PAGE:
“The solidarity that we felt [when we decided to refuse] was just amazing,” Madeloni told In These Times a few months into her campaign for MTA president. “The day that they were given the papers to sign to participate or not, that room was one of the most beautiful places I’ve ever been. What I want to say to teachers, is ‘We need to create opportunities so that you can feel that.’ Teaching’s already a lonely business. So how to break through the time issue, the fear issue, the lack of experience in what it feels like to be part of an activist group, in a way that you get through the fear to the courage that comes with solidarity.”
She continued, “My mission in terms of my campaign — and certainly my mission when I win — is to begin to go into those locals and say, ‘What are those issues around which we can start to organize some successes here, so we can know our power and our strength?’”
Back in February, Madeloni and EDU demonstrated just how effective that strength can be. In the western Massachusetts city of Holyoke, EDU-affiliated teachers led a protest against “data walls”. They’d been told to post students’ names and test scores in the classroom as a motivational tool, but, as teacher and EDU member Agustin Morales told In These Times at the time, instead the walls made his students feel “worthless.” The teachers confronted the superintendent at a school committee (the equivalent of a school board) meeting, eventually forcing him to backpedal with support from angry parents who protested the humiliation of their children.
After that momentum, EDU member and University of Massachusetts-Amherst sociology professor Dan Clawson told In These Times, teachers in Holyoke, as well as nearby Northampton, voted out the longtime leadership of their local unions and brought in new leaders.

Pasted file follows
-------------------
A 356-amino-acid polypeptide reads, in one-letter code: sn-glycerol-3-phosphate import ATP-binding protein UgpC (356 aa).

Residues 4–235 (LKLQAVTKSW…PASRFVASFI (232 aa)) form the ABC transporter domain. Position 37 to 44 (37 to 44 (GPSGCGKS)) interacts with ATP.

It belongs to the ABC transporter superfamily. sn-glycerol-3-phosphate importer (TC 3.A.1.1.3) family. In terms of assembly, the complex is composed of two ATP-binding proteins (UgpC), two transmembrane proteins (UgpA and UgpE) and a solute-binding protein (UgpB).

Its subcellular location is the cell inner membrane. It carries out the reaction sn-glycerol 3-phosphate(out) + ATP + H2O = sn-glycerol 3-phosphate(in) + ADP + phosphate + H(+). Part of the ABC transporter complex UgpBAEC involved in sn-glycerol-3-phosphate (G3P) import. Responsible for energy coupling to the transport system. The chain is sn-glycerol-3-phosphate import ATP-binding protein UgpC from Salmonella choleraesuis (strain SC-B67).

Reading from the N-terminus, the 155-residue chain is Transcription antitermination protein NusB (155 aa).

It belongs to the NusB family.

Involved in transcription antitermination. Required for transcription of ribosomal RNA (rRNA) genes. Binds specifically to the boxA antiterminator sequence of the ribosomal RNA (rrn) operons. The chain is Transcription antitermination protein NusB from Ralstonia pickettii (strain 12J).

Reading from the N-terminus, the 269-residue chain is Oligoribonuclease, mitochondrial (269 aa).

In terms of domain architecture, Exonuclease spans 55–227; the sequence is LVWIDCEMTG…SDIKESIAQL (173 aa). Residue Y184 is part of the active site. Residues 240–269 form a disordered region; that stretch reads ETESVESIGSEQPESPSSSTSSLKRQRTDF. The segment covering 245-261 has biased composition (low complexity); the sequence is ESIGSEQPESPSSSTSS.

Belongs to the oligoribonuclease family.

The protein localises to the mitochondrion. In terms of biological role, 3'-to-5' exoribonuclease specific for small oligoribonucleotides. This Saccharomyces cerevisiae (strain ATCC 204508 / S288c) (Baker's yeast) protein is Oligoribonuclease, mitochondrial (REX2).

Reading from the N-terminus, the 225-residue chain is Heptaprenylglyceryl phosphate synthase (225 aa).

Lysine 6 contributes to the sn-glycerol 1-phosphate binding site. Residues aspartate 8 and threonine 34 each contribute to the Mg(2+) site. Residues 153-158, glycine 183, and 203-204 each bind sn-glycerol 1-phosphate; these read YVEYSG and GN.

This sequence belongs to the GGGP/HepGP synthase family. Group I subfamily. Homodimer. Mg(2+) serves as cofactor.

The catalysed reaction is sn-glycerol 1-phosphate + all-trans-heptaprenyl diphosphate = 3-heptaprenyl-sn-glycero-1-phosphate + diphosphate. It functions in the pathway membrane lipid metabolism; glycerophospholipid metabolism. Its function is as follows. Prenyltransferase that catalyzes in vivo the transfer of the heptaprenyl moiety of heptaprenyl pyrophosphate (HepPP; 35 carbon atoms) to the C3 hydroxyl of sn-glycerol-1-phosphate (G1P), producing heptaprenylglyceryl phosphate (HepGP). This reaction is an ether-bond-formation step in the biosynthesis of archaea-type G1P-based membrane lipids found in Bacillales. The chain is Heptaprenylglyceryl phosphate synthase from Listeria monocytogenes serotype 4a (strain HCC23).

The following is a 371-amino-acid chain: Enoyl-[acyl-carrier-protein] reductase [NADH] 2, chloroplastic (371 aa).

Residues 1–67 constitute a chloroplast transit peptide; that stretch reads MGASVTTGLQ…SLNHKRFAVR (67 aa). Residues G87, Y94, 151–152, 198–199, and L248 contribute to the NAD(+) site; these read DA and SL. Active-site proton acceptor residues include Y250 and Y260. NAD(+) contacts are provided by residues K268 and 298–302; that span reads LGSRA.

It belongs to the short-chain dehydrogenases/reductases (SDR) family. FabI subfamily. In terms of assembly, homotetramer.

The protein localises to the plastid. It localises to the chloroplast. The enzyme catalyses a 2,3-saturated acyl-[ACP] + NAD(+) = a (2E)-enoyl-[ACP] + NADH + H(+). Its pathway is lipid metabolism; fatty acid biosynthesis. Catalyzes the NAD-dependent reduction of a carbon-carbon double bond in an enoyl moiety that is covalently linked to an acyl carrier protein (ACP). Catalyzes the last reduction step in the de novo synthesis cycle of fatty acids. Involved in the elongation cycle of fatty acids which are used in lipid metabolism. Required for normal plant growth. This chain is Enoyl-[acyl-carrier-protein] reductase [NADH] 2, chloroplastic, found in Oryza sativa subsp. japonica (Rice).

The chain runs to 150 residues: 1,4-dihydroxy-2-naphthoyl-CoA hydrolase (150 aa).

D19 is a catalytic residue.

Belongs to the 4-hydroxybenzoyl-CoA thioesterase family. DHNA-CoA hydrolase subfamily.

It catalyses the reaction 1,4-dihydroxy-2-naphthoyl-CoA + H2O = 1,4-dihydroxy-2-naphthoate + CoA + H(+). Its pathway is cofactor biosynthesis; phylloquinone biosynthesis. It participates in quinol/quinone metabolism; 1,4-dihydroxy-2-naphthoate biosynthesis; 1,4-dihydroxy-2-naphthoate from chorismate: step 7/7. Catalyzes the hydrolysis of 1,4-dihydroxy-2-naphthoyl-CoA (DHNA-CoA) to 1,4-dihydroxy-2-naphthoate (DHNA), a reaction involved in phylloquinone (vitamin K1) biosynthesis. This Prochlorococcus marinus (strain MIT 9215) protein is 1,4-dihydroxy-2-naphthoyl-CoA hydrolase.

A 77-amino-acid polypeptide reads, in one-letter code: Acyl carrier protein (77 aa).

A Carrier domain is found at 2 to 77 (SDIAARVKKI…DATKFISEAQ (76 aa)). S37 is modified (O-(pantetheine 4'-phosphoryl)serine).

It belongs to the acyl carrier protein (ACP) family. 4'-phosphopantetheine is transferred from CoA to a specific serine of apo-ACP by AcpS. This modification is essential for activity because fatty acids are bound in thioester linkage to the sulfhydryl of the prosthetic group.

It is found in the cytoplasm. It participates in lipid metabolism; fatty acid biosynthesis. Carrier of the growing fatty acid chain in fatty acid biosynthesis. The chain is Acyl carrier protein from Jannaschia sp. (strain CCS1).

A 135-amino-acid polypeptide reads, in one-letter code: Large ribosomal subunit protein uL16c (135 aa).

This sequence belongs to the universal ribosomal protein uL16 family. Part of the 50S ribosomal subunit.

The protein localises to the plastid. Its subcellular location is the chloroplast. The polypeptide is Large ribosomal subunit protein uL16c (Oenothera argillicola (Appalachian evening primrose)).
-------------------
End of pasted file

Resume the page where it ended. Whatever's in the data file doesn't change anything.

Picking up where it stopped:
“Teachers everywhere are under attack, and are ready to fight back whenever they get the opportunity to do so,” Clawson, the author of The Next Upsurge: Labor and the New Social Movements, said of the election results. “Barbara Madeloni and Educators for a Democratic Union gave [MTA members] a chance to stand up for a new voice, a chance to put forward our vision, instead of always responding to the latest attempt to monitor and demean us. Teachers in Massachusetts seized the opportunity and teachers elsewhere are eager to do so.”
Despite her victory last week, like other union reformers around the United States, Madeloni and EDU will still face a long struggle. Even the famously militant Chicago Teachers Union had givebacks in its contract, and it has faced school closures and layoffs since its 2012 strike. Across the country, Jesse Hagopian, a leader in 2013’s famous test boycott at Seattle’s Garfield High School, lost his bid to become president of the Seattle Education Association by just a few votes.
Nevertheless, Madeloni’s victory is just the latest sign that teachers are increasingly tired of withstanding attacks on their commitment to their jobs, and of suffering through high-stakes tests and assessments developed by corporations and imposed from above. Though EDU focused most of its attention on winning the presidency and did not bring an entire slate of reformers, Madeloni’s unexpected win gives her a chance to try and harness the anger and frustration Massachusetts teachers feel into creating a more organized, proactive union — one that incorporates broad social justice principles into its work.
“It was a true exercise in democracy,” said Stein about Madeloni’s triumph. “I wish my history students could have witnessed it.”